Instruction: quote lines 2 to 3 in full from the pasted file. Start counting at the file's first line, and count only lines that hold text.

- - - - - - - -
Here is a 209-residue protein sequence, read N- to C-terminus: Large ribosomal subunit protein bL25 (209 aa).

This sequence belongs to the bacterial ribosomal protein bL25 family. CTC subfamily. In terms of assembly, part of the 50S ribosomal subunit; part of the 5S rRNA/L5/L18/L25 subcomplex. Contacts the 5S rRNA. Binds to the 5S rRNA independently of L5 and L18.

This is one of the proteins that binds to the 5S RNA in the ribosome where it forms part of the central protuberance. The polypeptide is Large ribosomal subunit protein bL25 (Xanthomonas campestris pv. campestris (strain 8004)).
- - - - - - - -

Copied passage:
This sequence belongs to the bacterial ribosomal protein bL25 family. CTC subfamily. In terms of assembly, part of the 50S ribosomal subunit; part of the 5S rRNA/L5/L18/L25 subcomplex. Contacts the 5S rRNA. Binds to the 5S rRNA independently of L5 and L18.

This is one of the proteins that binds to the 5S RNA in the ribosome where it forms part of the central protuberance. The polypeptide is Large ribosomal subunit protein bL25 (Xanthomonas campestris pv. campestris (strain 8004)).